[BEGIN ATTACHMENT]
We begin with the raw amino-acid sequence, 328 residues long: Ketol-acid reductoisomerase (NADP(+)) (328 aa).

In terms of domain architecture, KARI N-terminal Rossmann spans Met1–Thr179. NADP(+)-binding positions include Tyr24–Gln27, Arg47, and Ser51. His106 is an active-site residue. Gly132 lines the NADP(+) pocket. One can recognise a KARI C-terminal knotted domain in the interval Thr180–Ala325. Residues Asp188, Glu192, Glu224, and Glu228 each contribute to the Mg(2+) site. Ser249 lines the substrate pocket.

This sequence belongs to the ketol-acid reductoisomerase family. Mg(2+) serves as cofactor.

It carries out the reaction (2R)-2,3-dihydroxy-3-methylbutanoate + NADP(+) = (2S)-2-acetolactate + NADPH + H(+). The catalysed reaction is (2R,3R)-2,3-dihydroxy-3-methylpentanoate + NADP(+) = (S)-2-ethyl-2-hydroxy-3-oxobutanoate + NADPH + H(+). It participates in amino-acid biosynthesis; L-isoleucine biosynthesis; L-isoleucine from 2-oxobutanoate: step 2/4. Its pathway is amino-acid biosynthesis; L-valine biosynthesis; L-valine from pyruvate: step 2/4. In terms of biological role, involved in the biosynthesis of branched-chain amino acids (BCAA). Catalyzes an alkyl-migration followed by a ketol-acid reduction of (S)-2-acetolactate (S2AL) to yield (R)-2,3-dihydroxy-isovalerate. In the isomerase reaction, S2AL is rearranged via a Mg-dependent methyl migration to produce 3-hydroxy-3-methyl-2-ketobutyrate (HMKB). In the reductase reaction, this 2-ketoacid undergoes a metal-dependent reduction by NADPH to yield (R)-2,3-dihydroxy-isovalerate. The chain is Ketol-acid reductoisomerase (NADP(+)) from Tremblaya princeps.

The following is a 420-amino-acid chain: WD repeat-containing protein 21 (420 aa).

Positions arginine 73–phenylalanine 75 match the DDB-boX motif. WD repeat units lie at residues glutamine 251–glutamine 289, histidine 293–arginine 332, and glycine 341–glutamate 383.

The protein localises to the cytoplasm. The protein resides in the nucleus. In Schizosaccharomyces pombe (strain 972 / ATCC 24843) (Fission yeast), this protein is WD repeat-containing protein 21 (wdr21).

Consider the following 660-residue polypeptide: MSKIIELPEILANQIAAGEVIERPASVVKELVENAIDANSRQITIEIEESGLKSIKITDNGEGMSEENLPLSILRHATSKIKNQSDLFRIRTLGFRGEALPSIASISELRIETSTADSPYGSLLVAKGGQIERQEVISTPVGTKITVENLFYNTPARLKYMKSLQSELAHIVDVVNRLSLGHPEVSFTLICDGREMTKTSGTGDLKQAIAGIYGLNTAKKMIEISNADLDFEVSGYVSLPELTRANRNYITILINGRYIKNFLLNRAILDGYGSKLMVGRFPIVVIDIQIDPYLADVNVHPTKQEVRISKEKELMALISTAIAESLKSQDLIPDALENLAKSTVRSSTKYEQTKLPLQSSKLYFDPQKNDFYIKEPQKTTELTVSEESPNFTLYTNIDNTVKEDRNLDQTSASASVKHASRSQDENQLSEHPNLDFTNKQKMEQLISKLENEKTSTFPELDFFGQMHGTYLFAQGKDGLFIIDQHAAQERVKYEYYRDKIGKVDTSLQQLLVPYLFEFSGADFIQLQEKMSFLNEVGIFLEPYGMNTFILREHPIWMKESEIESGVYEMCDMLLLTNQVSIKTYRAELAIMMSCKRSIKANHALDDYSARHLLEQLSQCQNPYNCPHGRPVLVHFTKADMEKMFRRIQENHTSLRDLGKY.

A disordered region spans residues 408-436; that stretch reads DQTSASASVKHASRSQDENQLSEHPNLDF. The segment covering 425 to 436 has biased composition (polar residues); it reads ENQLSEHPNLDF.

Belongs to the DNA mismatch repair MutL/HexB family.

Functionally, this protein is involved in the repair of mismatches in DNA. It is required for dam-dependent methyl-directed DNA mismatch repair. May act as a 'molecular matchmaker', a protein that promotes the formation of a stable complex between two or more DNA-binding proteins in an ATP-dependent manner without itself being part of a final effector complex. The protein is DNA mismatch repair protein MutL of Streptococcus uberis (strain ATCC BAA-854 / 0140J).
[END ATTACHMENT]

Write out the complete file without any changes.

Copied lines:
We begin with the raw amino-acid sequence, 328 residues long: Ketol-acid reductoisomerase (NADP(+)) (328 aa).

In terms of domain architecture, KARI N-terminal Rossmann spans Met1–Thr179. NADP(+)-binding positions include Tyr24–Gln27, Arg47, and Ser51. His106 is an active-site residue. Gly132 lines the NADP(+) pocket. One can recognise a KARI C-terminal knotted domain in the interval Thr180–Ala325. Residues Asp188, Glu192, Glu224, and Glu228 each contribute to the Mg(2+) site. Ser249 lines the substrate pocket.

This sequence belongs to the ketol-acid reductoisomerase family. Mg(2+) serves as cofactor.

It carries out the reaction (2R)-2,3-dihydroxy-3-methylbutanoate + NADP(+) = (2S)-2-acetolactate + NADPH + H(+). The catalysed reaction is (2R,3R)-2,3-dihydroxy-3-methylpentanoate + NADP(+) = (S)-2-ethyl-2-hydroxy-3-oxobutanoate + NADPH + H(+). It participates in amino-acid biosynthesis; L-isoleucine biosynthesis; L-isoleucine from 2-oxobutanoate: step 2/4. Its pathway is amino-acid biosynthesis; L-valine biosynthesis; L-valine from pyruvate: step 2/4. In terms of biological role, involved in the biosynthesis of branched-chain amino acids (BCAA). Catalyzes an alkyl-migration followed by a ketol-acid reduction of (S)-2-acetolactate (S2AL) to yield (R)-2,3-dihydroxy-isovalerate. In the isomerase reaction, S2AL is rearranged via a Mg-dependent methyl migration to produce 3-hydroxy-3-methyl-2-ketobutyrate (HMKB). In the reductase reaction, this 2-ketoacid undergoes a metal-dependent reduction by NADPH to yield (R)-2,3-dihydroxy-isovalerate. The chain is Ketol-acid reductoisomerase (NADP(+)) from Tremblaya princeps.

The following is a 420-amino-acid chain: WD repeat-containing protein 21 (420 aa).

Positions arginine 73–phenylalanine 75 match the DDB-boX motif. WD repeat units lie at residues glutamine 251–glutamine 289, histidine 293–arginine 332, and glycine 341–glutamate 383.

The protein localises to the cytoplasm. The protein resides in the nucleus. In Schizosaccharomyces pombe (strain 972 / ATCC 24843) (Fission yeast), this protein is WD repeat-containing protein 21 (wdr21).

Consider the following 660-residue polypeptide: MSKIIELPEILANQIAAGEVIERPASVVKELVENAIDANSRQITIEIEESGLKSIKITDNGEGMSEENLPLSILRHATSKIKNQSDLFRIRTLGFRGEALPSIASISELRIETSTADSPYGSLLVAKGGQIERQEVISTPVGTKITVENLFYNTPARLKYMKSLQSELAHIVDVVNRLSLGHPEVSFTLICDGREMTKTSGTGDLKQAIAGIYGLNTAKKMIEISNADLDFEVSGYVSLPELTRANRNYITILINGRYIKNFLLNRAILDGYGSKLMVGRFPIVVIDIQIDPYLADVNVHPTKQEVRISKEKELMALISTAIAESLKSQDLIPDALENLAKSTVRSSTKYEQTKLPLQSSKLYFDPQKNDFYIKEPQKTTELTVSEESPNFTLYTNIDNTVKEDRNLDQTSASASVKHASRSQDENQLSEHPNLDFTNKQKMEQLISKLENEKTSTFPELDFFGQMHGTYLFAQGKDGLFIIDQHAAQERVKYEYYRDKIGKVDTSLQQLLVPYLFEFSGADFIQLQEKMSFLNEVGIFLEPYGMNTFILREHPIWMKESEIESGVYEMCDMLLLTNQVSIKTYRAELAIMMSCKRSIKANHALDDYSARHLLEQLSQCQNPYNCPHGRPVLVHFTKADMEKMFRRIQENHTSLRDLGKY.

A disordered region spans residues 408-436; that stretch reads DQTSASASVKHASRSQDENQLSEHPNLDF. The segment covering 425 to 436 has biased composition (polar residues); it reads ENQLSEHPNLDF.

Belongs to the DNA mismatch repair MutL/HexB family.

Functionally, this protein is involved in the repair of mismatches in DNA. It is required for dam-dependent methyl-directed DNA mismatch repair. May act as a 'molecular matchmaker', a protein that promotes the formation of a stable complex between two or more DNA-binding proteins in an ATP-dependent manner without itself being part of a final effector complex. The protein is DNA mismatch repair protein MutL of Streptococcus uberis (strain ATCC BAA-854 / 0140J).